Glycinergic Miniature Synaptic Currents and Receptor Cluster Sizes Differ Between Spinal Cord Interneurons
The structural features of a synaptic connection between central neurons play an important role in determining the strength of the connection. In the present study, we have examined the relationship between the structural and functional properties of glycinergic synapses in the rat spinal cord. We have analyzed the structure of glycinergic receptor clusters on rat ventral horn interneurons using antibodies against the glycine receptor clustering protein, gephyrin. We have examined the properties of quantal glycinergic currents generated at these synapses using whole cell patch-clamp recordings of miniature postsynaptic inhibitory currents (mIPSCs) in rat spinal cord slices in vitro. Our immunolabeling results demonstrate that there is a considerable variability in the size of glycine receptor clusters within individual neurons. Furthermore there are large differences in the mean cluster size between neurons. These observations are paralleled closely by recordings of glycinergic mIPSCs. The mIPSC amplitude varies significantly within and between neurons. Results obtained using combined immunolabeling and electrophysiological recording on the same neurons show that cells with small glycine receptor clusters concurrently exhibit small mIPSCs. Our results suggest that the differences in the size of glycinergic receptor clusters may constitute an important factor contributing to the observed differences in mIPSC amplitude among spinal cord interneurons.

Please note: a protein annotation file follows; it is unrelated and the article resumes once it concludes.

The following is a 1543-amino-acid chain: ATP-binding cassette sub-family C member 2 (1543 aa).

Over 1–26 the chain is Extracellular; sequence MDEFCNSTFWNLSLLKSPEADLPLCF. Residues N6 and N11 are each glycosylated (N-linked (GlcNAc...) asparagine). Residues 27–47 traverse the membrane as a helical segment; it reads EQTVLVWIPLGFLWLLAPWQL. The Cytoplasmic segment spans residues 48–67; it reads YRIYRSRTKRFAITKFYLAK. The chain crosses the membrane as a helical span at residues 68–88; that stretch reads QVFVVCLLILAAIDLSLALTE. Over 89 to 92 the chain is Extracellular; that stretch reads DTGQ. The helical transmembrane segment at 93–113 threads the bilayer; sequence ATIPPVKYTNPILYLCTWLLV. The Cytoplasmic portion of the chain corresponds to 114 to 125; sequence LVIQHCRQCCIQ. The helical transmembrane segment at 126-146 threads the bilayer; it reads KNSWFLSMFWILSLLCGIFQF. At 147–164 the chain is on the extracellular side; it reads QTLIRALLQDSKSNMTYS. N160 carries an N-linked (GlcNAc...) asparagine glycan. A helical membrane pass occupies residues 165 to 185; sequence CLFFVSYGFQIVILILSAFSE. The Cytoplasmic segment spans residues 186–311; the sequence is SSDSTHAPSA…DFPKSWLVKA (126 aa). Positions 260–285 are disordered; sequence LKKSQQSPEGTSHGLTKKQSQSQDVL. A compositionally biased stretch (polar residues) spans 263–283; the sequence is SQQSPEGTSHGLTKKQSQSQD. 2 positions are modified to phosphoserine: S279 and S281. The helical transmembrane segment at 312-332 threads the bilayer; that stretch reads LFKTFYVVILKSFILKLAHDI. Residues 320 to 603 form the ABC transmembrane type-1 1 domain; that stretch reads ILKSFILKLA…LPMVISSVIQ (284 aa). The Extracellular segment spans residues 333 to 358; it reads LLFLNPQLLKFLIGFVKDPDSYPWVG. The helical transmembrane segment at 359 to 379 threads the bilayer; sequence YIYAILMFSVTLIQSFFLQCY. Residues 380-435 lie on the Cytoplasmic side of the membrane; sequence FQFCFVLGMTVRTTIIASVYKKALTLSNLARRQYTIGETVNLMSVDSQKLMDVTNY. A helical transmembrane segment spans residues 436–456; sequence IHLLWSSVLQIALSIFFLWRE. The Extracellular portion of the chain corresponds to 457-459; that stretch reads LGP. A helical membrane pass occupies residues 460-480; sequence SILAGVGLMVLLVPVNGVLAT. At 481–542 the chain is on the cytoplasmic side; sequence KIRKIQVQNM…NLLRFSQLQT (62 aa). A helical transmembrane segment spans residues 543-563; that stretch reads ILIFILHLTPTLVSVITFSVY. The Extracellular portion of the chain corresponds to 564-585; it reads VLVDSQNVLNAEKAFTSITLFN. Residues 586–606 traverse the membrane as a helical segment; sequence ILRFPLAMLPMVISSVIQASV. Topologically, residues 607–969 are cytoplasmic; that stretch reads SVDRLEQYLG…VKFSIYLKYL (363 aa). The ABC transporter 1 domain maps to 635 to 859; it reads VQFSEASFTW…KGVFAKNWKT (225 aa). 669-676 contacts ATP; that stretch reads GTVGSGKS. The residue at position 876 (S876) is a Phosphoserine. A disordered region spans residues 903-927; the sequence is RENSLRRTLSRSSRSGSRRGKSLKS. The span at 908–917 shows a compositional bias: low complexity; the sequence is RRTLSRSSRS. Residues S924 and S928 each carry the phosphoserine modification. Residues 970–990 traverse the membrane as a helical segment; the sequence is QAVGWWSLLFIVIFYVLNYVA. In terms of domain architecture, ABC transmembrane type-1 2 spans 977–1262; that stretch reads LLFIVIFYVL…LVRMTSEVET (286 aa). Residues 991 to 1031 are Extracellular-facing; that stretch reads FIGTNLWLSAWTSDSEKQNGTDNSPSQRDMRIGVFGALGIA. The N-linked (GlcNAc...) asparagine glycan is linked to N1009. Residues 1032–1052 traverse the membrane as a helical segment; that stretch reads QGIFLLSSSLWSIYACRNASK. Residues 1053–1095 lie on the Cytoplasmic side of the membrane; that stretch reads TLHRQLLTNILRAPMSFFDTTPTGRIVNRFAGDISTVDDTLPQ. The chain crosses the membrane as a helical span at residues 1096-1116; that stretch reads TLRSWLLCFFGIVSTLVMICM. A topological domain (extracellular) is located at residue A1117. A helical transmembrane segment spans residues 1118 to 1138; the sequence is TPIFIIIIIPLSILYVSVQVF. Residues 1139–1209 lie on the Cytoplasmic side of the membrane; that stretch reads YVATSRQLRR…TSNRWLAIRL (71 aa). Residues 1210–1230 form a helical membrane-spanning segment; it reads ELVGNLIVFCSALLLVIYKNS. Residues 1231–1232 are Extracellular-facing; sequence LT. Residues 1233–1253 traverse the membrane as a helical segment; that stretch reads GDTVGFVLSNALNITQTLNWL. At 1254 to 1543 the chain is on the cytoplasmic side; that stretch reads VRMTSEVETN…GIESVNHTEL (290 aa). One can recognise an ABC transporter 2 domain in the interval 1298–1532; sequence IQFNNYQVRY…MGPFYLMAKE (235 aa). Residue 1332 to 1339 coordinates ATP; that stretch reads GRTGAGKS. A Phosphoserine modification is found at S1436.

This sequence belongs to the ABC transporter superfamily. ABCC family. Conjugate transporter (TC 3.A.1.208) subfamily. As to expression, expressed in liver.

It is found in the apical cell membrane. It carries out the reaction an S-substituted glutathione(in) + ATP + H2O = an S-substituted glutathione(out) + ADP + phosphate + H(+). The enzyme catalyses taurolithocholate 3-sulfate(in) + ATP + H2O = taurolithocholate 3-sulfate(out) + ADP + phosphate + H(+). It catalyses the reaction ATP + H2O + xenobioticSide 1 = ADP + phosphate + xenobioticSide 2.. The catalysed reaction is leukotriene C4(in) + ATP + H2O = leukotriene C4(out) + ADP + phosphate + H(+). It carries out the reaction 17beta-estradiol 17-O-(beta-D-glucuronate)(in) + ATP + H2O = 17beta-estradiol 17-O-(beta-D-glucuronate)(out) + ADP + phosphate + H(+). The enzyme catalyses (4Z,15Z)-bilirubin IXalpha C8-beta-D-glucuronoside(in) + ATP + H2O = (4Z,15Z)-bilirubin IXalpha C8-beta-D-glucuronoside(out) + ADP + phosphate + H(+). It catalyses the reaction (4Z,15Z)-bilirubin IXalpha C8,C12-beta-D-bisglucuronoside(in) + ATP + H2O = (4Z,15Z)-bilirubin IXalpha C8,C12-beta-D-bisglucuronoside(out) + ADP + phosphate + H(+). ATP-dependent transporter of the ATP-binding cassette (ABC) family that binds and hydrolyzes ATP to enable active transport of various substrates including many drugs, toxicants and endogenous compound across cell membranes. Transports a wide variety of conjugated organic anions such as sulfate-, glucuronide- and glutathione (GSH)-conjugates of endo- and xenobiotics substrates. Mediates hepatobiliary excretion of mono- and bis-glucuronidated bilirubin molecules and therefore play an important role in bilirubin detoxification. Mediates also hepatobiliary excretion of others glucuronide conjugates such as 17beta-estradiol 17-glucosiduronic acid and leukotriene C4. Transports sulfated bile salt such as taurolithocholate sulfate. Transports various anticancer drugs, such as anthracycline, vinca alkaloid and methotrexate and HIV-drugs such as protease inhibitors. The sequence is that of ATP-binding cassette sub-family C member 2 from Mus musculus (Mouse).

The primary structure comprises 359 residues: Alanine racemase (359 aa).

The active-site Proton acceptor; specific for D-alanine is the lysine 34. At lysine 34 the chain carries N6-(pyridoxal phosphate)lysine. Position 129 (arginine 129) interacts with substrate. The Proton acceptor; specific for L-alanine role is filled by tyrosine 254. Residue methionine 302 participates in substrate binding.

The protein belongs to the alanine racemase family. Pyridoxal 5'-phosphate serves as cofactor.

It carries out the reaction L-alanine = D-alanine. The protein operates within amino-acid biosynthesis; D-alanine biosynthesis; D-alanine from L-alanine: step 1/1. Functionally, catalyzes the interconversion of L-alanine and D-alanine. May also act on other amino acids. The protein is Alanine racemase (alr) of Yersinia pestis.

Alvarez, F. J.,
& Walmsley, B.
(1999). Glycinergic Miniature Synaptic Currents and Receptor Cluster Sizes Differ Between Spinal Cord Interneurons. Journal of Neurophysiology, 82 (1), 312-319.